Commercial Builds: When to elect a Section J DTS Assessment vs a JV3 Assessment?

by Tori
on 28 November 2016
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All Commercial builds require a Section J Energy Assessment to ensure that the building and its services have features that facilitate the efficient use of energy appropriate to the function and use of the building, the geographic location and so on.

There are three main assessment methods allowed under the NCC2016 for Section J Compliance.

1. Verification Using a Reference Building (also known as JV3)

In this method, the estimated annual energy consumption of the proposed building is compared with the annual energy consumption of a reference building. If the proposed building's energy consumption is not more than the reference building, it is deemed a pass. The reference building's specifications are obtained by using the Deemed to Satisfy Values for the Building Elements (e.g. floor, roof, glazing etc.), combined with additional details of the proposed building (such as usage, geographic location etc.).

 clipart houses

2. Deemed to Satisfy Method or DTS (sometimes known as J0)

In this method, the performance requirements of Section J are satisfied by showing the proposed building complies with the minimum Deemed to Satisfy Requirements of Section J0. The following elements are assessed individually and minimum levels of insulation, tinting, wattage etc. are specified by the Energy Assessor: 

  • Building Fabric (Roof and Ceiling, Envelope Walls, Floor)
  • Glazing
  • Building Sealing
  • Air-conditioning
  • Artificial Lighting
  • Heated Water Supply
  • Energy Monitoring

3. An Alternative Performance Solution to JV3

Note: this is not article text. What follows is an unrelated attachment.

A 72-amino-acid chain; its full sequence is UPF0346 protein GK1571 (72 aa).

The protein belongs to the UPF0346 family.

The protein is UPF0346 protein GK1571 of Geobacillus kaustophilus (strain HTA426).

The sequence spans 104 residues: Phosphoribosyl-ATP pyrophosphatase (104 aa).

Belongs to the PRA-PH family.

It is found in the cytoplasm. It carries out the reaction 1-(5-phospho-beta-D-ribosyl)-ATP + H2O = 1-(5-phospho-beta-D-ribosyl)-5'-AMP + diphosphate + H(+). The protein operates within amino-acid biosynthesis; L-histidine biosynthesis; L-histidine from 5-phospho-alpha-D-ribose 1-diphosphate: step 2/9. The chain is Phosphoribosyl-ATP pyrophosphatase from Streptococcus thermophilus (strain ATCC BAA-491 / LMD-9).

While option (1) above is technically a Performance Solution, alternative methods of demonstrating compliance to the Performance Requirements are also allowed, such as one that uses a combination of JV3 and J0, or expert judgement for example.

 clipart fire station

When is Section J Deemed to Satisfy the best approach to use?

A qualified Energy Assessor will be able to determine if a DTS Assessment is right for your project. However, here are some general aspects to consider:

  • A Section J DTS Assessment will always be simpler and cheaper to obtain, because it does not involve costly and time-consuming computer simulation of the proposed building and the reference building. Upfront savings of thousands of dollars can be achieved here.
  • The levels of insulation and glazing requirements can be easily determined in a DTS Assessment, and so the building materials can often be calculated and costed much earlier in the project, giving certainty to designer and client.
  • There are certain constructions and designs that lend themselves to a DTS Assessment, such as slab-on-ground construction, a simple building envelope design, the presence of certain eave widths etc. Modifications to existing buildings that trigger a Section J Assessment are also good candidates for a DTS Assessments.
  • While a JV3 Assessment will always result in a more Energy Efficient Building, it is worth remembering that the client is always able to go above the minimum standards specified in a DTS Assessment, and use a general understanding of Energy Efficiency principles to increase the ceiling insulation above the minimum required, and as costs allow.

When is a Section J DTS Assessment NOT the best approach to use?

A JV3 Assessment will always result in a more Energy Efficient building than one that follows the DTS minimum requirements. Sometimes this difference will not be significant for the client, however other times it will.

If a design needs to 'trade-off' poorly performing elements with better performing elements in a design (for example, a lot of West-facing glazing could be traded off with higher ceiling insulation) then a JV3 Assessment is the way to go.

As stated above, a qualified Energy Assessor will be able to determine which is the best way to go for your project. Contact BERA for advice and a no-obligation fee proposal on your next project.